Our American landscapists certainly awaken a great variety of emotions in us. They seem almost to vie with each other in presenting the various moods of nature at times she is frankly outspoken, and then shyly reticent, and in the latter mood Dwight William Tryon (1849) seems to know her best. Like Corot, Mr. Tryon thinks it no hardship to be up be-fore sunrise to surprise nature as she dons her morning dress. We are out-of-doors with her “Before Sunrise, June” (Fig. 85), Museum of Art, Detroit, but we feel like intruders invading a sacred shrine. The hush in the air fairly stifles our breath; not even the birds are awake. How tenderly he has lifted the veil, that we, too, may see the trees all shimmering in their early bath and the grass still wet with the glistening dew and the flowers lifting their heads. The sky is beginning to smile ; all are making ready to greet the great orb of day. We linger long before this morning anthem. Tenderly and lovingly it has lifted our souls into the very presence of the Creator and sends us forth stronger men and women because of its influence.
Who can look at Mr. Tryon’s “November Morning” (Fig. 86), John Herron Art Institute, Indianapolis, without feeling the thrill of the stiff breeze lifting and swaying the tall grass and crisp bushes? Was there ever such riot in shades of brown, soft, luscious cream tints deepening into glistening chestnut and rich seal brown, yet with the summer’s green still making itself felt?’ Everywhere and over all hangs a grey tone as elusive as the odour of rosemary off the coast of Spain. I doubt if many persons could look out on a chilly November morning, after seeing his picture of it, and grumble, “Oh, what a disagree-able morning!” as shivers creep up and down the spine. Mr. Tryon has revised Thomas Hood’s description of “November.” Of course Hood was correct so far as the mere facts are concerned, but his angle of vision saw only the drear, and Mr. Tryon is just as correct in picturing the cheer.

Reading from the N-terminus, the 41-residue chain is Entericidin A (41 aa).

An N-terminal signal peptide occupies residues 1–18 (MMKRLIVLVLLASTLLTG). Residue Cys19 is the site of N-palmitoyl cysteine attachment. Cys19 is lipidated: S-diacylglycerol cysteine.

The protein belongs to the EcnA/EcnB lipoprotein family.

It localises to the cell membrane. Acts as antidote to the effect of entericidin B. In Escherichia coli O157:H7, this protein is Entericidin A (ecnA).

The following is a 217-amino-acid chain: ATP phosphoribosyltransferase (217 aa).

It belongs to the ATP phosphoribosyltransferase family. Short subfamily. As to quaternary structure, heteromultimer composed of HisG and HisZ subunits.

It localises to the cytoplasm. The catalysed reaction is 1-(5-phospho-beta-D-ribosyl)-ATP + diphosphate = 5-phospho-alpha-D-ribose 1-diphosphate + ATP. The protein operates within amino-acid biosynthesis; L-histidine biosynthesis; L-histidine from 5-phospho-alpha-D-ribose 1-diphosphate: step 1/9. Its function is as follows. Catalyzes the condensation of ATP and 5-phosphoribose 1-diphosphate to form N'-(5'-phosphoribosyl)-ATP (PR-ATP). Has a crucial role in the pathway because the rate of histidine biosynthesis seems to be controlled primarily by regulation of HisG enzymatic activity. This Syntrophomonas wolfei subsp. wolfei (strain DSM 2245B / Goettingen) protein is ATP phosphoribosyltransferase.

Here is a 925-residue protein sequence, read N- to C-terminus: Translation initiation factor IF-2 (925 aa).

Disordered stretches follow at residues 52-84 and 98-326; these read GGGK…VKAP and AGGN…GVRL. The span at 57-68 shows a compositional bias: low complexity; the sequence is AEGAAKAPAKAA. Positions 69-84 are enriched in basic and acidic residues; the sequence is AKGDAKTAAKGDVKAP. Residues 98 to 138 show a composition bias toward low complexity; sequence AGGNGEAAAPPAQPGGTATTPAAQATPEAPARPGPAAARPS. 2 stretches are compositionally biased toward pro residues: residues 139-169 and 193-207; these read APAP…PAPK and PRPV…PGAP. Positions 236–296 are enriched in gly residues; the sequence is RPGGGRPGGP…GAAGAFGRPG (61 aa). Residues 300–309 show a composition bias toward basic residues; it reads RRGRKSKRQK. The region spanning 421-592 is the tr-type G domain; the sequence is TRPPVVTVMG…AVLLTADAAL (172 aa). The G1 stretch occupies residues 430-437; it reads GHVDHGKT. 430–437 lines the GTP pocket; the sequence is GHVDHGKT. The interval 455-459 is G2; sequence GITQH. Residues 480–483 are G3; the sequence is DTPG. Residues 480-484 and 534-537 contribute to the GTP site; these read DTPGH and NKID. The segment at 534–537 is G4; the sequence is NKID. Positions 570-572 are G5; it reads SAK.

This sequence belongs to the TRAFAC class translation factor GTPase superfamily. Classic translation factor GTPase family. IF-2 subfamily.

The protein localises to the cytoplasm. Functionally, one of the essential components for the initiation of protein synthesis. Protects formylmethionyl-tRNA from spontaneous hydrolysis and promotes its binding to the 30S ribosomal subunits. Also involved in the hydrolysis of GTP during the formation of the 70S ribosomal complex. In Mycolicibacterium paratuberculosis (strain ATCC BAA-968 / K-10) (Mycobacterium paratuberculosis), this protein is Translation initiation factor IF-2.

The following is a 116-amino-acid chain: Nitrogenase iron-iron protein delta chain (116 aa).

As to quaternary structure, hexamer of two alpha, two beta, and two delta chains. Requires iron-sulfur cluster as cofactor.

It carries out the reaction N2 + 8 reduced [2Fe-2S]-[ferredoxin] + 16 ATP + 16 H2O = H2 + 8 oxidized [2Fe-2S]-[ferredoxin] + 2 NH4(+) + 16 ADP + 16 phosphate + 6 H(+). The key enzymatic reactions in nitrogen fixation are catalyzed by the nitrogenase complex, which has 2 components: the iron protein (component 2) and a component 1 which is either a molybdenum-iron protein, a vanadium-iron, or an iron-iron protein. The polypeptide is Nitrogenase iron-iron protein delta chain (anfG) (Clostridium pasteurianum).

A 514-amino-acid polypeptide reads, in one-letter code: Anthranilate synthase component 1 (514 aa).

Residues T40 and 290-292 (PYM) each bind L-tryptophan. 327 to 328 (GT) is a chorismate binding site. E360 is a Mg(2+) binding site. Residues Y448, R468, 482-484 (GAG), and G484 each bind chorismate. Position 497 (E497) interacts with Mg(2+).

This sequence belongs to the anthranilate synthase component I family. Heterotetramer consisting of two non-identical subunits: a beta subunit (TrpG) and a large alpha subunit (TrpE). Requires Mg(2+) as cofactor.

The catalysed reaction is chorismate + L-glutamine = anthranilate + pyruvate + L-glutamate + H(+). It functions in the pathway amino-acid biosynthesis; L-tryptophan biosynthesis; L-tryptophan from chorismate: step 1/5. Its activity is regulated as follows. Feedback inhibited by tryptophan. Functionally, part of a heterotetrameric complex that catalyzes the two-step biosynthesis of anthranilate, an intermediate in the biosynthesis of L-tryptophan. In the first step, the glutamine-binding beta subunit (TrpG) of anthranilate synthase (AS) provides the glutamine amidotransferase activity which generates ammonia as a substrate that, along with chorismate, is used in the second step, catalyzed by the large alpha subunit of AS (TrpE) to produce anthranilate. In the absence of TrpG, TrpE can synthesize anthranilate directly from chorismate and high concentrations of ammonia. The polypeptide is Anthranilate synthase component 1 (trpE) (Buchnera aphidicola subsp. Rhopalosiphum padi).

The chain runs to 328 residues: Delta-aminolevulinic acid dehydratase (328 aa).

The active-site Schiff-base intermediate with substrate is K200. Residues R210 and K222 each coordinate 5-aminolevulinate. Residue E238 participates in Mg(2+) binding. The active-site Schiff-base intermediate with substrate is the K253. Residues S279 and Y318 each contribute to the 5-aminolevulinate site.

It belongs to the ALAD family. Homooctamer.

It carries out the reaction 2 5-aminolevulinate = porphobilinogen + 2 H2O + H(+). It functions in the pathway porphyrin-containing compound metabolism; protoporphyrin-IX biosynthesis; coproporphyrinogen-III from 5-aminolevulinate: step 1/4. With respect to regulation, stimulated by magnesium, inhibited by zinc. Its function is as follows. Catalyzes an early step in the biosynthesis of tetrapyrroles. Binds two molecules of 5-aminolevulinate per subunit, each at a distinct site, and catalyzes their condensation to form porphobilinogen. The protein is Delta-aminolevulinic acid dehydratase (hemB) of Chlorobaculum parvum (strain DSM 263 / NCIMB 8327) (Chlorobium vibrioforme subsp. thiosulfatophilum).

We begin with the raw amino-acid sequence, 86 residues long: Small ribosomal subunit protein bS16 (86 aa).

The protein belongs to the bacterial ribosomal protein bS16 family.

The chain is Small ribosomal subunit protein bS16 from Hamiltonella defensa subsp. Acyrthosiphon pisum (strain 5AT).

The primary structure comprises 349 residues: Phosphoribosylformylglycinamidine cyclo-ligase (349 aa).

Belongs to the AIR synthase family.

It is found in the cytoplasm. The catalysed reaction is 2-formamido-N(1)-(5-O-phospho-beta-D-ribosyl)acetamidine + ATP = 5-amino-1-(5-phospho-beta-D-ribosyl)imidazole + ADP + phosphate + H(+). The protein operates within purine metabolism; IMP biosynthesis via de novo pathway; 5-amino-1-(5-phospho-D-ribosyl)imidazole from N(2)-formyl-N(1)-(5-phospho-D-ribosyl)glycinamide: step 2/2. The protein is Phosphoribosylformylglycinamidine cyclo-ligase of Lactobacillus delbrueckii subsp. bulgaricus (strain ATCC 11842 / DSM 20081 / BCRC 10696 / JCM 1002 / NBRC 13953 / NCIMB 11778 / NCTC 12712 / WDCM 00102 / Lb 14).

Mr. Tryon has a way of arranging his composition that is very pleasing. He uses some permanent and familiar landmark, such as a row of trees or an old fence, as the sequence of long lines, and encloses all between the distant sky-line and an intimate bit of dooryard or meadow-brook at our very feet.